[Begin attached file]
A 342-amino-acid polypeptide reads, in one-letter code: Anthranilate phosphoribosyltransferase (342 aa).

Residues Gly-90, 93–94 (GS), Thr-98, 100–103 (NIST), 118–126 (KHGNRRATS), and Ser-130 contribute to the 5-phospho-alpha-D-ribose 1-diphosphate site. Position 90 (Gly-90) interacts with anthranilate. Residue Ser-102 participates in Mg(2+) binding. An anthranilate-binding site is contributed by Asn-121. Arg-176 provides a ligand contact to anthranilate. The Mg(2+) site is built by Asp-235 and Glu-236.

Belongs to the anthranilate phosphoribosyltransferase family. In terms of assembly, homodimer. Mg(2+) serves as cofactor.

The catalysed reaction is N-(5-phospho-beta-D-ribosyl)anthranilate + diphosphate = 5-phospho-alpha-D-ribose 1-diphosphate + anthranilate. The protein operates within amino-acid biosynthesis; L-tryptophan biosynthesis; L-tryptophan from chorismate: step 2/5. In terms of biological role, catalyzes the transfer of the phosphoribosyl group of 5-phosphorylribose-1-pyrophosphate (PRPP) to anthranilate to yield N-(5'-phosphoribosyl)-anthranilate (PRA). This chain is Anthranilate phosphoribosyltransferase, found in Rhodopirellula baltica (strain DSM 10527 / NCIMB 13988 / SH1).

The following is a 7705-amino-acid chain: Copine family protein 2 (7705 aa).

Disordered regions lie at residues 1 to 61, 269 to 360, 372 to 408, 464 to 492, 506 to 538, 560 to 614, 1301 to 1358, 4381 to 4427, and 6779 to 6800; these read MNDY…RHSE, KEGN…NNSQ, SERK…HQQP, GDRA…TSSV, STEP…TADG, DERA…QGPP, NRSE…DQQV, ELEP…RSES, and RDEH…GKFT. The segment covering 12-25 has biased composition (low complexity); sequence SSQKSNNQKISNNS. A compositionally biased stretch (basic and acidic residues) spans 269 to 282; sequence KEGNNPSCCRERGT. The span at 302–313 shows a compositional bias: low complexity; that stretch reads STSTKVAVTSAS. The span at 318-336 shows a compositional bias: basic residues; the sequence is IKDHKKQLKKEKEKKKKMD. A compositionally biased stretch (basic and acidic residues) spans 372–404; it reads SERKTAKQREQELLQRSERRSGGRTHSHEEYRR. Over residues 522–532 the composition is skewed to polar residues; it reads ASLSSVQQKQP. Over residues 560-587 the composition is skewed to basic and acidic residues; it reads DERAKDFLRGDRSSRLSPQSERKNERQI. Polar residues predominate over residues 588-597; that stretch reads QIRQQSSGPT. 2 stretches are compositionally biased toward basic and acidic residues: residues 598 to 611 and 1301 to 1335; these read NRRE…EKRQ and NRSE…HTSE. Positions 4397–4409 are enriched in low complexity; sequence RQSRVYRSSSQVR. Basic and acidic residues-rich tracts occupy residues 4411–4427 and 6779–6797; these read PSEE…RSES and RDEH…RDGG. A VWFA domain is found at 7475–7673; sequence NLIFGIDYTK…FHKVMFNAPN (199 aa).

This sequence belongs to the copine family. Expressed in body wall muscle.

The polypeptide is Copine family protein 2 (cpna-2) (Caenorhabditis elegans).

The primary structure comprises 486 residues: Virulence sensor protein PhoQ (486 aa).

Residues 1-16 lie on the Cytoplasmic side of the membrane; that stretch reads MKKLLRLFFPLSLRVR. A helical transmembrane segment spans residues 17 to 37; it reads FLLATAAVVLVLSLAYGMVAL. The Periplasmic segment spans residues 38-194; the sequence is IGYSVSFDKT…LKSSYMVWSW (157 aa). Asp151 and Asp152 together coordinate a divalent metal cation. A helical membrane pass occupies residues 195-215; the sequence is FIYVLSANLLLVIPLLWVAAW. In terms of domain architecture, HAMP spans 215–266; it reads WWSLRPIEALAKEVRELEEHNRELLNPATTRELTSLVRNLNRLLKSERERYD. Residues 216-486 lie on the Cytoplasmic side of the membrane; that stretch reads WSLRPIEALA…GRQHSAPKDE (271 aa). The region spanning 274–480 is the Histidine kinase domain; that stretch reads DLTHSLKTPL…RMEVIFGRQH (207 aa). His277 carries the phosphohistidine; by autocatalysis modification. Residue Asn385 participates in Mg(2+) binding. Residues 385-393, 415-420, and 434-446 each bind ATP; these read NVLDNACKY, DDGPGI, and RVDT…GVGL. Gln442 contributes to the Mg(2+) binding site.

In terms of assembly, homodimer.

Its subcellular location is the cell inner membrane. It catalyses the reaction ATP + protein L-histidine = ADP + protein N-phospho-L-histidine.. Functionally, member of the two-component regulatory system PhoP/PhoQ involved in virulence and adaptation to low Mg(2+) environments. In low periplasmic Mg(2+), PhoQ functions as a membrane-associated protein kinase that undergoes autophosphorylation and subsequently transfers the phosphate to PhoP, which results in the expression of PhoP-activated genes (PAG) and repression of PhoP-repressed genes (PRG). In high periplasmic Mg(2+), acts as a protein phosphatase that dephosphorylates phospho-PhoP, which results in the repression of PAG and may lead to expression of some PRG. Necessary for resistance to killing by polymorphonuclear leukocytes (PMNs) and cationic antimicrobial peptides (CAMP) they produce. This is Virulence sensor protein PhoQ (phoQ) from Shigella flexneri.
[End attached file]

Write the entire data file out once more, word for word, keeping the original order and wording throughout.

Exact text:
A 342-amino-acid polypeptide reads, in one-letter code: Anthranilate phosphoribosyltransferase (342 aa).

Residues Gly-90, 93–94 (GS), Thr-98, 100–103 (NIST), 118–126 (KHGNRRATS), and Ser-130 contribute to the 5-phospho-alpha-D-ribose 1-diphosphate site. Position 90 (Gly-90) interacts with anthranilate. Residue Ser-102 participates in Mg(2+) binding. An anthranilate-binding site is contributed by Asn-121. Arg-176 provides a ligand contact to anthranilate. The Mg(2+) site is built by Asp-235 and Glu-236.

Belongs to the anthranilate phosphoribosyltransferase family. In terms of assembly, homodimer. Mg(2+) serves as cofactor.

The catalysed reaction is N-(5-phospho-beta-D-ribosyl)anthranilate + diphosphate = 5-phospho-alpha-D-ribose 1-diphosphate + anthranilate. The protein operates within amino-acid biosynthesis; L-tryptophan biosynthesis; L-tryptophan from chorismate: step 2/5. In terms of biological role, catalyzes the transfer of the phosphoribosyl group of 5-phosphorylribose-1-pyrophosphate (PRPP) to anthranilate to yield N-(5'-phosphoribosyl)-anthranilate (PRA). This chain is Anthranilate phosphoribosyltransferase, found in Rhodopirellula baltica (strain DSM 10527 / NCIMB 13988 / SH1).

The following is a 7705-amino-acid chain: Copine family protein 2 (7705 aa).

Disordered regions lie at residues 1 to 61, 269 to 360, 372 to 408, 464 to 492, 506 to 538, 560 to 614, 1301 to 1358, 4381 to 4427, and 6779 to 6800; these read MNDY…RHSE, KEGN…NNSQ, SERK…HQQP, GDRA…TSSV, STEP…TADG, DERA…QGPP, NRSE…DQQV, ELEP…RSES, and RDEH…GKFT. The segment covering 12-25 has biased composition (low complexity); sequence SSQKSNNQKISNNS. A compositionally biased stretch (basic and acidic residues) spans 269 to 282; sequence KEGNNPSCCRERGT. The span at 302–313 shows a compositional bias: low complexity; that stretch reads STSTKVAVTSAS. The span at 318-336 shows a compositional bias: basic residues; the sequence is IKDHKKQLKKEKEKKKKMD. A compositionally biased stretch (basic and acidic residues) spans 372–404; it reads SERKTAKQREQELLQRSERRSGGRTHSHEEYRR. Over residues 522–532 the composition is skewed to polar residues; it reads ASLSSVQQKQP. Over residues 560-587 the composition is skewed to basic and acidic residues; it reads DERAKDFLRGDRSSRLSPQSERKNERQI. Polar residues predominate over residues 588-597; that stretch reads QIRQQSSGPT. 2 stretches are compositionally biased toward basic and acidic residues: residues 598 to 611 and 1301 to 1335; these read NRRE…EKRQ and NRSE…HTSE. Positions 4397–4409 are enriched in low complexity; sequence RQSRVYRSSSQVR. Basic and acidic residues-rich tracts occupy residues 4411–4427 and 6779–6797; these read PSEE…RSES and RDEH…RDGG. A VWFA domain is found at 7475–7673; sequence NLIFGIDYTK…FHKVMFNAPN (199 aa).

This sequence belongs to the copine family. Expressed in body wall muscle.

The polypeptide is Copine family protein 2 (cpna-2) (Caenorhabditis elegans).

The primary structure comprises 486 residues: Virulence sensor protein PhoQ (486 aa).

Residues 1-16 lie on the Cytoplasmic side of the membrane; that stretch reads MKKLLRLFFPLSLRVR. A helical transmembrane segment spans residues 17 to 37; it reads FLLATAAVVLVLSLAYGMVAL. The Periplasmic segment spans residues 38-194; the sequence is IGYSVSFDKT…LKSSYMVWSW (157 aa). Asp151 and Asp152 together coordinate a divalent metal cation. A helical membrane pass occupies residues 195-215; the sequence is FIYVLSANLLLVIPLLWVAAW. In terms of domain architecture, HAMP spans 215–266; it reads WWSLRPIEALAKEVRELEEHNRELLNPATTRELTSLVRNLNRLLKSERERYD. Residues 216-486 lie on the Cytoplasmic side of the membrane; that stretch reads WSLRPIEALA…GRQHSAPKDE (271 aa). The region spanning 274–480 is the Histidine kinase domain; that stretch reads DLTHSLKTPL…RMEVIFGRQH (207 aa). His277 carries the phosphohistidine; by autocatalysis modification. Residue Asn385 participates in Mg(2+) binding. Residues 385-393, 415-420, and 434-446 each bind ATP; these read NVLDNACKY, DDGPGI, and RVDT…GVGL. Gln442 contributes to the Mg(2+) binding site.

In terms of assembly, homodimer.

Its subcellular location is the cell inner membrane. It catalyses the reaction ATP + protein L-histidine = ADP + protein N-phospho-L-histidine.. Functionally, member of the two-component regulatory system PhoP/PhoQ involved in virulence and adaptation to low Mg(2+) environments. In low periplasmic Mg(2+), PhoQ functions as a membrane-associated protein kinase that undergoes autophosphorylation and subsequently transfers the phosphate to PhoP, which results in the expression of PhoP-activated genes (PAG) and repression of PhoP-repressed genes (PRG). In high periplasmic Mg(2+), acts as a protein phosphatase that dephosphorylates phospho-PhoP, which results in the repression of PAG and may lead to expression of some PRG. Necessary for resistance to killing by polymorphonuclear leukocytes (PMNs) and cationic antimicrobial peptides (CAMP) they produce. This is Virulence sensor protein PhoQ (phoQ) from Shigella flexneri.